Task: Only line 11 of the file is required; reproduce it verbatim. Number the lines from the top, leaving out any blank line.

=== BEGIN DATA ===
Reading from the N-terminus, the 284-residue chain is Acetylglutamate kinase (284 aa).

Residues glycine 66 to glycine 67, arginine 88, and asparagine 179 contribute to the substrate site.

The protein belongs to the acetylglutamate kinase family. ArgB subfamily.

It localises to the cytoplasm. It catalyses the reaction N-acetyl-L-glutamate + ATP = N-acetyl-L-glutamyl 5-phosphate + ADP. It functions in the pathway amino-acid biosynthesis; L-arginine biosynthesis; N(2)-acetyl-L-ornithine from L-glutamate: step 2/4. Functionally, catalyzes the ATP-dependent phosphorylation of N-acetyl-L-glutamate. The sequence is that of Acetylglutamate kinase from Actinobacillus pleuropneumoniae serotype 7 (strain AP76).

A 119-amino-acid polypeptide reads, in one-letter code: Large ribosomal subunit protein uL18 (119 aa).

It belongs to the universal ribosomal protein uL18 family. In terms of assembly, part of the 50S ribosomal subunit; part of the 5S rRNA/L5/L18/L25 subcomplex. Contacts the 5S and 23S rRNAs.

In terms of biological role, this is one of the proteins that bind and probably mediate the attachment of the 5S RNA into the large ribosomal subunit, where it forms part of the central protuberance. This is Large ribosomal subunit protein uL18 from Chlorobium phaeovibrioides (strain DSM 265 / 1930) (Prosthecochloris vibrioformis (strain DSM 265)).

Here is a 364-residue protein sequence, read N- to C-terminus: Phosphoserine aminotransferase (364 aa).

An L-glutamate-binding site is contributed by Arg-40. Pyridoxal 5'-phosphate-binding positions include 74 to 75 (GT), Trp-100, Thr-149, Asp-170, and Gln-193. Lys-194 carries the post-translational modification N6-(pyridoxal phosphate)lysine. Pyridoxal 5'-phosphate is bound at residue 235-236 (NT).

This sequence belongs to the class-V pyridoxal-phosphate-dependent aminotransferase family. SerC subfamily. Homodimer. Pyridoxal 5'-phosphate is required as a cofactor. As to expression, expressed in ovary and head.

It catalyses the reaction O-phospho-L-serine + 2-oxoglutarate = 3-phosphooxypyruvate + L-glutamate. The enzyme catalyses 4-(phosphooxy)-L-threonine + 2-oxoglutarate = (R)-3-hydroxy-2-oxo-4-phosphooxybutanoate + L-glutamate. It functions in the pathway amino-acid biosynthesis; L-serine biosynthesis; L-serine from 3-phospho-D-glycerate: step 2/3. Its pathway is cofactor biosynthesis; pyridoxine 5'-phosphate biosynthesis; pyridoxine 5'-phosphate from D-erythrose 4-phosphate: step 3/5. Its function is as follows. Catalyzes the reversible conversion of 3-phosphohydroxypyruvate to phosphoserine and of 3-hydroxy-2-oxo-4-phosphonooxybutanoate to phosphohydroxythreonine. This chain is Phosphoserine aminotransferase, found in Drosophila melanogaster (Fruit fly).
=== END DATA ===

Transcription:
It catalyses the reaction O-phospho-L-serine + 2-oxoglutarate = 3-phosphooxypyruvate + L-glutamate. The enzyme catalyses 4-(phosphooxy)-L-threonine + 2-oxoglutarate = (R)-3-hydroxy-2-oxo-4-phosphooxybutanoate + L-glutamate. It functions in the pathway amino-acid biosynthesis; L-serine biosynthesis; L-serine from 3-phospho-D-glycerate: step 2/3. Its pathway is cofactor biosynthesis; pyridoxine 5'-phosphate biosynthesis; pyridoxine 5'-phosphate from D-erythrose 4-phosphate: step 3/5. Its function is as follows. Catalyzes the reversible conversion of 3-phosphohydroxypyruvate to phosphoserine and of 3-hydroxy-2-oxo-4-phosphonooxybutanoate to phosphohydroxythreonine. This chain is Phosphoserine aminotransferase, found in Drosophila melanogaster (Fruit fly).